As part of our class on family nursing, we have a unit on 'diversity'. As part of that unit, we had to read and respond to Frances E. Kendall's 'Understanding White Privilege'.
The responses of many of the rest of my class (composed entirely of people who already have their licenses as Registered Nurses) were as depressing as many of you can likely expect.
I haven't read all of the comments yet, but the denial, sometimes vehement, of the existence of white privilege is outnumbering even tepid acknowledgements of its existence by about 9-1 so far.
Among a class full of licensed healthcare professionals, all of whom have had at least some exposure to 'diversity training' in earlier classes.
I'm enclosing my own post below.
Yes, white privilege exists.
And yes, everyone on this board who is white benefits from it, whether or not they believe in it. It's a tough thing to swallow for most white folks, because it's not a 'happy thought'. You can say 'Oh, I'm white and I've had to fight for everything in life. Nothing has been given to me.' But, really, you're wrong on the second sentence, and the first is anecdotal.
When talking about racism and white privilege, you have to look to the statistics, not the individual. Every single person in this class could have had a totally dirt poor, sucky life. Compared to the 'average' person in the country, we could all have pretty squalid existences. But the 'average' white person in the US has it far better than the 'average' black person.
The latest recession has hit America hard, and minorities harder.
For blacks, the jobless rate rose from 7.7% to 16.5%, while the jobless rate for whites went from 3.9% to 9%...Median household income for blacks fell 7.2% from 2007 to 2009, significantly more than the 4.2% decline for whites...The average black person leaves his or her heirs just enough to pay the undertaker, with the typical black household’s net worth totaling just $2,200, according to the latest data.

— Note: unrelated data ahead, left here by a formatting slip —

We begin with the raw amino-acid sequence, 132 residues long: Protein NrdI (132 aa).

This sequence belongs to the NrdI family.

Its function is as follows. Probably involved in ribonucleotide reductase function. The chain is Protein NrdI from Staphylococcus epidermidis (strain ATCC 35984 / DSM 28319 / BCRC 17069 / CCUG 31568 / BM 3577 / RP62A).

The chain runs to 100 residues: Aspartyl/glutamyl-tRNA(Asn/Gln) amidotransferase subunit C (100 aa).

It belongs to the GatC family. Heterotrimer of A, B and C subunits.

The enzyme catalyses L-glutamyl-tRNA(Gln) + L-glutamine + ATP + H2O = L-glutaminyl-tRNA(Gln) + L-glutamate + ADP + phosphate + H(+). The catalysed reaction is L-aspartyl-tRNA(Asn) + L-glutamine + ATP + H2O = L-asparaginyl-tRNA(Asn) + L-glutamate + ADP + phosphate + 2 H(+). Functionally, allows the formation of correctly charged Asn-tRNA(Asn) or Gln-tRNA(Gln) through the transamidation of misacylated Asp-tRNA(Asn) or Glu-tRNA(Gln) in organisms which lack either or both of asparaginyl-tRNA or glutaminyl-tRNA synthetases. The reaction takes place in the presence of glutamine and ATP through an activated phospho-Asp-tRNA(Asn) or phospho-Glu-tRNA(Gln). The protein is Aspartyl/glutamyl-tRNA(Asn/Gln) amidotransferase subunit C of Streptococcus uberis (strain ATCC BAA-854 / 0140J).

Are there some white people who are poorer than some black people? Sure. But statistically, blacks are so far behind their white counterparts in this country that it's not even close to funny.
They're poorer, less healthy, arrested far more often, suspected by the police far more often... Heck, a couple of years ago, a black university professor was arrested for 'breaking into' his own house. 95% of the black people I know have 'driving while black' stories, where they were pulled over for no particular reason, then let off without a ticket. In nearly 30 years of driving, I've never been pulled over unless I was blatantly breaking the law, usually by driving around 20 miles over the posted speed limit.
What stuck with me from Kendall's paper was that she was at least nuanced enough to note that 'privilege' is not absolute - that the degree to which we are given preferential treatment depends on a host of variables, although race tends to stand out, overshadowing the others on a statistical basis.
What do I expect most white people to say after reading the essay? Pretty much what I've seen in many of the other posts. That it doesn't exist, that 'that sort of attitude' is 'why we have racial problems', etc, etc. Kendall is dead to rights - it's like talking to fish about water. Heck, I had the same hostile response myself the first time I came across the concept, reading a list of 'privileges' whites have (in large part, my opposition was that many of the so-called 'privileges' on the list were not anything I actually considered positive, or a privilege. To use a ludicrous example, if you're the only person being given a lump of earwax every day, you're hardly going to consider yourself 'privileged'...)
But start talking to minorities. Heck, start listening to them, more than talking. Read the damning statistics, listen to the petty and demeaning acts and words they face on a daily basis that you don't, simply because your skin lacks much melanin, and you finally come around to realizing it does indeed exist, whether or not you personally would want it to.
How will minorities respond to Kendall's essay? Probably they'll acknowledge that it's a decent start, but far from truly describing the pervasiveness and debilitating nature of institutional racism.
That was my response.
I'm depressed. I want to believe the country is heading towards more egalitarianism, more acceptance and understanding. But to find as much denial as I did among the rest of my fellow classmates just depresses the hell out of me. We also have to respond to other people's postings, and I tried to be polite while rebutting people talking of 'reverse racism', it's tough to see other folks' responses with things like 'I agree completely!' to people claiming white privilege doesn't even exist.